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Regular readers may recall my posts on using busy backgrounds and how I normally avoid them.  My Black Eyes piece is yet another example of where I wanted an at least somewhat busier background.  I specifically placed the flowers in the foreground so that they would be a bit lower in the frame allowing another group of flowers several feet behind them to fill up the background.  The background flowers have almost been dissolved into simple colors, but they retain just enough shape to tell that they are the same variety as those in the foreground.  My artistic goal for this was to capture a simple, pretty scene in the big back garden at the Aiken County Historical Museum.

 

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Macro Tree Flowers At Rye Patch In Aiken, SC

Tree Flowers

 

Macro tree flower at the Rye Patch in Aiken, South Carolina
Stigma Star

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White blossoms on a small tree called to me from across the Rye Patch lawn.  I’ve never seen a bloom like these in that area before, but I don’t think that it has been planted there for very long.  In fact, the tree itself was only a couple of feet taller than I am.  The honey bees just loved the flowers and were all over them.  After more closely examining one, I loved the star shaped stigma surrounded by the bright orange and yellow anthers and filaments.  For my Stigma Star composition, I utilized the stigma as my focal point and placed it on the right most line using the rule of thirds (just a little off center).  I wanted to keep as many of the anthers in the frame as possible so the lens was moved slightly right to accommodate that aesthetic desire.  The high level of detail allows surface textures on the stigma and anthers to be seen.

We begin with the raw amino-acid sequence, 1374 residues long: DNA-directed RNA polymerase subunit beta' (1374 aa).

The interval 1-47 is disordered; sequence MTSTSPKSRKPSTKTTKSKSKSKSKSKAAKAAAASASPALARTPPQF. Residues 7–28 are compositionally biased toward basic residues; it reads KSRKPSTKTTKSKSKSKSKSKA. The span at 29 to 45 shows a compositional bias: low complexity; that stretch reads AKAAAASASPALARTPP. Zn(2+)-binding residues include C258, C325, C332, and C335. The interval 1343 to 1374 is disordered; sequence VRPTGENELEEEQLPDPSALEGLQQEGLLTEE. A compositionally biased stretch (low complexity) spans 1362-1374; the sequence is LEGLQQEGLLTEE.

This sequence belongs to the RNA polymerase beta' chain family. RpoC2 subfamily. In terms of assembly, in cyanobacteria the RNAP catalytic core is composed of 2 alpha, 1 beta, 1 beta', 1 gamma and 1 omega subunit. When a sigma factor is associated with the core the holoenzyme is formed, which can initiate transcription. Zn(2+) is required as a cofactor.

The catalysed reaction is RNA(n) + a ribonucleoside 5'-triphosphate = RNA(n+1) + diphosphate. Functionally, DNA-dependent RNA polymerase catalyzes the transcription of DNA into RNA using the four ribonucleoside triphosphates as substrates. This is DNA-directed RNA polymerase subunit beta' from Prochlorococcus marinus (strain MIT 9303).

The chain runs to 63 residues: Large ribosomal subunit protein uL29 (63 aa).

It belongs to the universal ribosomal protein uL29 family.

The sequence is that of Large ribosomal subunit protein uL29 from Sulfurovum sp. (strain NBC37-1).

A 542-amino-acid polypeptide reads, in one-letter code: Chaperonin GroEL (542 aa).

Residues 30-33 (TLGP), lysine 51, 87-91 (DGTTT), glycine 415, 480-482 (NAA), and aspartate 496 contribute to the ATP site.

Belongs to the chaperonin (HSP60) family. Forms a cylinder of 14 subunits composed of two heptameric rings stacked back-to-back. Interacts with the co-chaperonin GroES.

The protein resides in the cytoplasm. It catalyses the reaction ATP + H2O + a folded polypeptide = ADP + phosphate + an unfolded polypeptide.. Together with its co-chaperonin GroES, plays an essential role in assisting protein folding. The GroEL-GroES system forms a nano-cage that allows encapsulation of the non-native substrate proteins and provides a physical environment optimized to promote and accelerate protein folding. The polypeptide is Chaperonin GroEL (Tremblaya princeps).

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Macro tree flowers at the Rye Patch in Aiken, South Carolina
Tree Flowers

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After successfully creating a macro version of one of the flowers, I wanted my Tree Flowers composition to show them blooming on the tree.  I had to fight a bit more wind to get it, but luckily there was enough light to where I could keep my shutter speed under a second while maintaining a decent depth of field setting.  Interestingly, it appears that only one of the flower’s petals has a fuzzy/furry edge.  The high level of detail allows individual hairs (around a petal edge) and surface textures to be seen.

 

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Macro Abstract Tree Sap At Hopeland Gardens In Aiken, SC: Part 6

Tree Sap: Part 6

Part 6 is a continuation of the Tree Sap blog posts from Hopeland Gardens.  To see works from or read The Artist’s Story for Part 5, click here.

 

 

Macro abstract tree sap at Hopeland Gardens in Aiken, South Carolina
Double Drop

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The sap in Double Drop got my attention because of its shape.  It looked a little precarious as well, and I thought that it might fall off at any moment.  I framed the run on a bit of an angle so that it wasn’t so aesthetically static.  It reminded me of the glass I saw once at the end of a glass blower’s pipe during a demonstration in Jamestown, Virginia.  I loved the crystalline look and the colorful refractions and reflections.

 

 

Macro abstract tree sap at Hopeland Gardens in Aiken, South Carolina
Stuck

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In the smaller sized images, Stuck looks a bit like a messy, big pile of sap.  But, in the larger print sizes it really comes to life (unfortunately, this web site’s large display size doesn’t do it justice.  However, my POD site has the ability to show a portion of an image at 100% magnification which is more than enough to bring all those hidden details out.  Click on the purchase link above to view this at my POD site or contact me if you would like details on how to access that functionality).  I liked all of the various shapes and colors in the sap (especially the darker areas and the different brown hues).  There are intricate reflections being pulled, warped, and stretched all over the surface areas as well as sun spots glistening from the surfaces and creating colorful refractions.  There is so much to discover that you will likely find something that you previously haven’t seen each time your eye wanders around the frame.

 

 

Macro abstract tree sap at Hopeland Gardens in Aiken, South Carolina
Piles

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While it isn’t a vertical companion, Piles is similar to Stuck.  It includes the sap featured in Stuck, but I pulled back a little so that the entire area both above and below was captured.  The same caveat applies here as well and it simply can’t be fully appreciated without viewing it at larger sizes.